Given the current competitive marketplace, I’ve found few domestic routes where you couldn’t buy a one-way ticket for substantially less than the cheapest round-trip. I’ve documented several cases in my earlier report on finding return airfares from one-way cruises. All the major airline websites and the sites of the big online agencies such as Expedia, Orbitz, and Travelocity provide fare searches for one-way tickets, so comparing options is a snap. And, as I’ve noted, good one-way deals are now widely available—if not to/from your preferred airports, at least to/from nearby fields.
Europe enjoys the same environment. Low-fare lines EasyJet, Ryanair, and their many imitators cover the continent with low one-way fares. The main drawback is that you may have to use secondary airports.
Occasionally, however, you can’t find a cheap one-way that suits your needs, and can’t use a low-fare line. If that’s the case, your only options are either to buy the expensive one-way or, if it’s cheaper, buy a round-trip and discard the return portion.
Many popular long-haul international trips still impose a heavy price premium for one-way travel. I have four general recommendations for travelers who need such tickets:
- On a few routes, airlines not based in either the U.S. or a destination country offer cut-rate one-way tickets. The specific cases I found recently were between the U.S. and South America via Toronto on Air Canada and between Newark and London on Malaysia Airlines—the fares were more than half the round-trip, but not by much. This is a fairly common situation: Airlines want to protect their own turf but are quite willing to mess around with a neighboring country’s market. The main problem is that, except for Air Canada, the foreign airlines that sell cut-rate tickets on long-haul international routes generally depart from only one or two U.S. gateways. And these discounted fares are often posted only on third-party sites rather than the airline’s own site.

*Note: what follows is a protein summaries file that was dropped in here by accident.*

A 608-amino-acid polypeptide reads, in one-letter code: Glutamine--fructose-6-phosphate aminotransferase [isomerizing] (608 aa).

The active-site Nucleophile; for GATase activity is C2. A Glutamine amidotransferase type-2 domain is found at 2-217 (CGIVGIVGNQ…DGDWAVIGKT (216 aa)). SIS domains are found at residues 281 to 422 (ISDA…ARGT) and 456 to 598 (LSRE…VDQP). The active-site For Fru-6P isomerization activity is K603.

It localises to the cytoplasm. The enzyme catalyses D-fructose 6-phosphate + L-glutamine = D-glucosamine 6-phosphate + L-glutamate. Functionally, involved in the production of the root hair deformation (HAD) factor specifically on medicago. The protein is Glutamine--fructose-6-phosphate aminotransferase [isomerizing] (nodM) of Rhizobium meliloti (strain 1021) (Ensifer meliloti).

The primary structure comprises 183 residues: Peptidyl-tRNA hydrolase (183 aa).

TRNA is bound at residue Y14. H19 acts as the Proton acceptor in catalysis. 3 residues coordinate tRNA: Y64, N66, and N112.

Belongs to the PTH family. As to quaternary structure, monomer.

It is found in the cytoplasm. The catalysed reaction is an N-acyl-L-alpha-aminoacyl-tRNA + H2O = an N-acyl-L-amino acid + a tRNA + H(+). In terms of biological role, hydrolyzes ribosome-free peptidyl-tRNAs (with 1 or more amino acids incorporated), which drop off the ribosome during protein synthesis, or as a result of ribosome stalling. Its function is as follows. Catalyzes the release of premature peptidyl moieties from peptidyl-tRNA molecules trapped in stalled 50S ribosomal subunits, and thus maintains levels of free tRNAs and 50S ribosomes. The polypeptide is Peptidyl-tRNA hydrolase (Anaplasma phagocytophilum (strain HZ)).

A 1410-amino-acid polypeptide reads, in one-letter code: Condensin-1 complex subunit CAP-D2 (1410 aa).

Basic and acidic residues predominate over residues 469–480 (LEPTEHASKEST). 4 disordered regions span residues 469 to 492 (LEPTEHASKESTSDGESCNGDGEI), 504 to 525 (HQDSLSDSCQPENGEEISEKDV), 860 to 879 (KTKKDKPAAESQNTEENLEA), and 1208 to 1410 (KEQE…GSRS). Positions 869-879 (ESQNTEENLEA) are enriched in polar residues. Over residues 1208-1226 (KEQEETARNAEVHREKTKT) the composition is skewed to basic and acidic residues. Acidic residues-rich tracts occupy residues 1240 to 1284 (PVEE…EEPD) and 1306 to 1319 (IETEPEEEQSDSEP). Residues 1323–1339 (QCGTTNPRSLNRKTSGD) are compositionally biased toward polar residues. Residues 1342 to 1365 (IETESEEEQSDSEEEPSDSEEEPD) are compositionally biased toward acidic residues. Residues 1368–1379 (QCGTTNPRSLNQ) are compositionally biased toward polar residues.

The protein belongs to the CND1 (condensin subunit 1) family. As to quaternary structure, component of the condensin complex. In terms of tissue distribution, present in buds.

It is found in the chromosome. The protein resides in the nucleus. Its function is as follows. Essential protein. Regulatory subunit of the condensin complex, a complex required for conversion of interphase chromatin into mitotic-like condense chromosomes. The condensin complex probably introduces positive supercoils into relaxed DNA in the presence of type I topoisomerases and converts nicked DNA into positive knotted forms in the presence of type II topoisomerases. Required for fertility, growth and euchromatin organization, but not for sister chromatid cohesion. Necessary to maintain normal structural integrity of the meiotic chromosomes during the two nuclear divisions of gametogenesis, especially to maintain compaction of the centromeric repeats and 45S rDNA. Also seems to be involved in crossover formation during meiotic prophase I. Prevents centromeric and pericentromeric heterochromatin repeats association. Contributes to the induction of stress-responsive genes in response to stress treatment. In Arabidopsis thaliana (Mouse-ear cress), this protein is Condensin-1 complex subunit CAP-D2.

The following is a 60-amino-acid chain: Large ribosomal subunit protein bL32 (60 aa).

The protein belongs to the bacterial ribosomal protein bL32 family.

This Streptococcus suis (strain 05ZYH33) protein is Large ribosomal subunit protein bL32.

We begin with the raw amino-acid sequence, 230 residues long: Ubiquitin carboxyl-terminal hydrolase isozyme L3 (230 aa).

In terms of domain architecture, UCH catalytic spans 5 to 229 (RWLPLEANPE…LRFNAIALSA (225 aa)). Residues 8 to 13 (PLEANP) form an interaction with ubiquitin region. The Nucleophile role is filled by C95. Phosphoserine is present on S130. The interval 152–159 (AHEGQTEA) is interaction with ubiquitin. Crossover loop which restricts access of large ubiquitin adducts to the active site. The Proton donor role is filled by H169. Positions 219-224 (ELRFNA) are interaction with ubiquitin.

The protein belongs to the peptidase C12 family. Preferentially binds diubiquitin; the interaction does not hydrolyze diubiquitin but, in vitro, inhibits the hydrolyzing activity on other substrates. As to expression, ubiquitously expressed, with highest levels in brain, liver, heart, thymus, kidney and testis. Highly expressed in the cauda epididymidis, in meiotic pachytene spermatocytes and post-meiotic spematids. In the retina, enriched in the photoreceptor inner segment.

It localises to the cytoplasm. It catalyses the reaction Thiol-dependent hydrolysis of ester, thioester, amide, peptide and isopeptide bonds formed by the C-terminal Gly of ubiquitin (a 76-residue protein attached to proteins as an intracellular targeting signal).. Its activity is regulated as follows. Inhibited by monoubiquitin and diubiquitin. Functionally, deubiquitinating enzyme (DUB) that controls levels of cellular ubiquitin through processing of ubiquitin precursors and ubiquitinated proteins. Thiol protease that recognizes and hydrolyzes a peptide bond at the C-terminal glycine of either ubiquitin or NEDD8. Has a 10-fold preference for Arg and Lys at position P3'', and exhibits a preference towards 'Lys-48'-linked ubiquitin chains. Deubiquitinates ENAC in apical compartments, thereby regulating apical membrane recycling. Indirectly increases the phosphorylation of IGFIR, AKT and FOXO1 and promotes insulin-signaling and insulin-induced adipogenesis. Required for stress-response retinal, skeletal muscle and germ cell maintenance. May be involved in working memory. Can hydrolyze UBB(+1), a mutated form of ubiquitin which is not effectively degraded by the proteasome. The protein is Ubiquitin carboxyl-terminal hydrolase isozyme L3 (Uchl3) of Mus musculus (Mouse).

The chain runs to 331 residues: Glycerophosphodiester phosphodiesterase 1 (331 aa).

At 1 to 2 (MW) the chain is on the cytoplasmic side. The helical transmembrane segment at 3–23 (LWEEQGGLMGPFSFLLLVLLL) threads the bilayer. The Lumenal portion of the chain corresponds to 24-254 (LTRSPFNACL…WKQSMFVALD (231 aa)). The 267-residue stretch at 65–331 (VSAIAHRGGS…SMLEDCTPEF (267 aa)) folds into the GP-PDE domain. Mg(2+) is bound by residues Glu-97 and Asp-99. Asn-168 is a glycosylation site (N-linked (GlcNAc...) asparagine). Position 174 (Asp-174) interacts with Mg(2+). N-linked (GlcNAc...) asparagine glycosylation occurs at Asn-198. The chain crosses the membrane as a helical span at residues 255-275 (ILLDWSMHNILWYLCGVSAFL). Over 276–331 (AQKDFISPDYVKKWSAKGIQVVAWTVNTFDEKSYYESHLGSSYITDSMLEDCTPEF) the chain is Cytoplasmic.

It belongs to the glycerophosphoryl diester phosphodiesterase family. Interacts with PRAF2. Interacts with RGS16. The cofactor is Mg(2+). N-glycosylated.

- To/from Europe, Aer Lingus, the major Irish international airline, has re-invented itself as a low-fare line and now routinely sells all its tickets on a one-way basis. It flies to/from dozens of European cities, so you can connect Boston, Chicago, or New York (its three U.S. gateways) with any of those European cities through a Dublin or Shannon connection.
- If worst comes to worst, there are still routes where a round-trip costs less than half the one-way fare. I found that to be the case for a reader who needed a cheap round-trip to Sydney: Because of the current fare war, a cheap round-trip was considerably less than the best posted one-way rate. So my reader’s best bet was to buy a cheap round-trip and discard the unused return portion. That practice violates airline rules, but few, if any travelers, are bothered by that detail.
- Some consolidators and discount agencies can arrange one-way trips. Consolidators I’ve previously listed include Airline Consolidator.com, Airsaver.com, and BargainTravel.com. Also, some agencies that specialize in round-the-world trips are good sources of one-way tickets, including AirTreks, and Air Brokers International.
(Editor’s Note: SmarterTravel is a member of the TripAdvisor Media Network, an operating company of Expedia, Inc. Expedia, Inc. also owns Expedia.com.)